Review of Seeking a Friend for the End of the World
on 2012-06-22 13:53
What does the end of the world look like? This is a question that's been tackled in any number of places, from holy books to comic books. If Seeking a Friend for the End of the World, opening Friday, June 22nd, is to be trusted, it looks a lot like Steve Carell and Keira Knightly going on a road trip.
As the film opens, a civilization ending asteroid has been heading towards Earth for some time. When the final last ditch effort to avert disaster fails, the all of humanity is given three weeks to live.
Steve Carell plays Dodge, a mild mannered insurance salesman with an average life that he was more than happy with right up until the apocalypse came. When the impending doom of the human race is announced over the radio, his wife responds by leaving him, by way of immediately bolting from the car and sprinting away into the night. Keira Knightly is Penny, a free spirited 20-something of ill defined vocation who realizes the end of days is a good time to dump her good for nothing boyfriend.
With his marriage over, Dodge is facing the prospect of dying alone. With commercial air flight suspended, Penny has no way to get to her family in England. Pushed together into a tight spot, they make a deal: If Penny will drive him to where he may be able to reconnect with his high school sweetheart, Dodge will get her to where he has a lead on a private plane. The pair hit the road, growing closer as the clock ticks to a final zero.
As long as the movie keeps it's eye on the story between Dodge and Penny, it succeeds. When it tries to show the larger picture though, it tends to fall short. In Seeking a Friend for the End of the World, the unwashed masses seem to take the end of the world quite well. Maybe I've seen a few too many zombie movies, but watching the film, I couldn't help but think: Where's the apocalyptic horror? Where are the burned out cars and bands of murderous nutballs? There's one plot device riot and suicide is suddenly in vogue, but generally, Dodge and Penny have an easy time of it, to the point of distraction.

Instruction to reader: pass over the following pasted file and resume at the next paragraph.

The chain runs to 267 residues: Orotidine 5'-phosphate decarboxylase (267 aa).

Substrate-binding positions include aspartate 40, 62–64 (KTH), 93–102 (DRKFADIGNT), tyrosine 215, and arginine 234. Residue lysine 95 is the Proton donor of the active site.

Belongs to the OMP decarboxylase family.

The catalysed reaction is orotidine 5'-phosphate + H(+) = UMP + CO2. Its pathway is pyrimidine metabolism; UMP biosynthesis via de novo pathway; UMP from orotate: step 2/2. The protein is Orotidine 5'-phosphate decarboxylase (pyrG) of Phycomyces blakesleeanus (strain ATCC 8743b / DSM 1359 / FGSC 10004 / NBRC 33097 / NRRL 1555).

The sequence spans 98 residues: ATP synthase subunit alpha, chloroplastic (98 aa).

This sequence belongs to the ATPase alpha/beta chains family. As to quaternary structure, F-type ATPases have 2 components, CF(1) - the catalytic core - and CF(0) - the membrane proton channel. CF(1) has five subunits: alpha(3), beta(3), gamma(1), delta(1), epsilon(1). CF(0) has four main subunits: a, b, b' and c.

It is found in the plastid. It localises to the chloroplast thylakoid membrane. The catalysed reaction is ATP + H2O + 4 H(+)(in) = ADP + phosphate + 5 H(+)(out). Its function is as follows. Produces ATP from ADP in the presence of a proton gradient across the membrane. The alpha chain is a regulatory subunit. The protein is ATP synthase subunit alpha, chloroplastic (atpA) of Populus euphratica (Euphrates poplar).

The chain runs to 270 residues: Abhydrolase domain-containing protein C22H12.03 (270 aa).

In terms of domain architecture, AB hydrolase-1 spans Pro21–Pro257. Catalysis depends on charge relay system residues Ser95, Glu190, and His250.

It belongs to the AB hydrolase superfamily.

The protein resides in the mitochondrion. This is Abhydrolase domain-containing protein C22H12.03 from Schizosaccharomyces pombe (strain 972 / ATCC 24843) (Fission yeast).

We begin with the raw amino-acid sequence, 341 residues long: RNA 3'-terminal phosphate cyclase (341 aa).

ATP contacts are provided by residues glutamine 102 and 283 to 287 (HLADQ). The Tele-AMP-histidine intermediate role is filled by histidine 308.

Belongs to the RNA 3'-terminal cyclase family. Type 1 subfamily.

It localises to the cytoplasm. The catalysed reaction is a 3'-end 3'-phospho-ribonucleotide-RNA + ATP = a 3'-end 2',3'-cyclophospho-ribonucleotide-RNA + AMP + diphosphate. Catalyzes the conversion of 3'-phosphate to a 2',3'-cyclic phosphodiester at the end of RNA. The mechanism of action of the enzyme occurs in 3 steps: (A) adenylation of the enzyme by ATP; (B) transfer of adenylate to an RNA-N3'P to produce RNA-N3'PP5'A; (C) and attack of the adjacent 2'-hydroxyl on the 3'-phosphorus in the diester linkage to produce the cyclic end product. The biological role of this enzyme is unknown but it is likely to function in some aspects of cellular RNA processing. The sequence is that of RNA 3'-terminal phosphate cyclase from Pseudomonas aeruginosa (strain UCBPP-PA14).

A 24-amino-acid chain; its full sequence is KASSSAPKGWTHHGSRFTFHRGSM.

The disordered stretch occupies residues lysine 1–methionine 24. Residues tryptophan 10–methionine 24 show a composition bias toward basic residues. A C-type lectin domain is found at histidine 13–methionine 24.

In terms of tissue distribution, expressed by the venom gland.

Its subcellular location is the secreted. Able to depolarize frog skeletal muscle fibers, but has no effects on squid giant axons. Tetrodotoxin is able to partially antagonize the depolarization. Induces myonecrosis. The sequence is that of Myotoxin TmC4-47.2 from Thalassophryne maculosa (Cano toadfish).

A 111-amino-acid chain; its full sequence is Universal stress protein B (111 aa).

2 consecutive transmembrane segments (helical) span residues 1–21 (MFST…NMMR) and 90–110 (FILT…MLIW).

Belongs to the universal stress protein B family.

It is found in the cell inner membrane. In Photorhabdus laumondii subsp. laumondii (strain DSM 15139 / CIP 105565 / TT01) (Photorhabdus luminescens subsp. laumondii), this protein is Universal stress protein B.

But then, this isn't a movie about disaster response or national campaigns. Seeking a Friend isn't about the end of the world, it's about two people and where the end of the world takes them. On that level, the movie flies true. Carell and Knightly seem like an odd pairing, and they are, but it works. The two are playing just enough against type to allow an unlikely chemistry to breath. Their characters, Dodge and Penny, are playing against type as well. In their day to day lives “before”, they never met, despite living just a fire escape away from each other. The world may be ending, but it wasn't working so well for either of them anyway.
In this boy meets girl at the end of the world tale, you can have your glass half empty or half full. Maybe the movie is an incredibly hopeful tale: Even at the worst of times, love has a chance. Or maybe it's an incredibly depressing cautionary tale: These two potential soul mates, who lived in the same building, had no chance of connecting until their world was literally falling apart.
As a hard nosed piece of speculative fiction, Seeking a Friend for the End of the World falls rather flat. But that's okay, because where its aspirations lay, as a heartfelt story of two people finding what matter right when they need to, it works.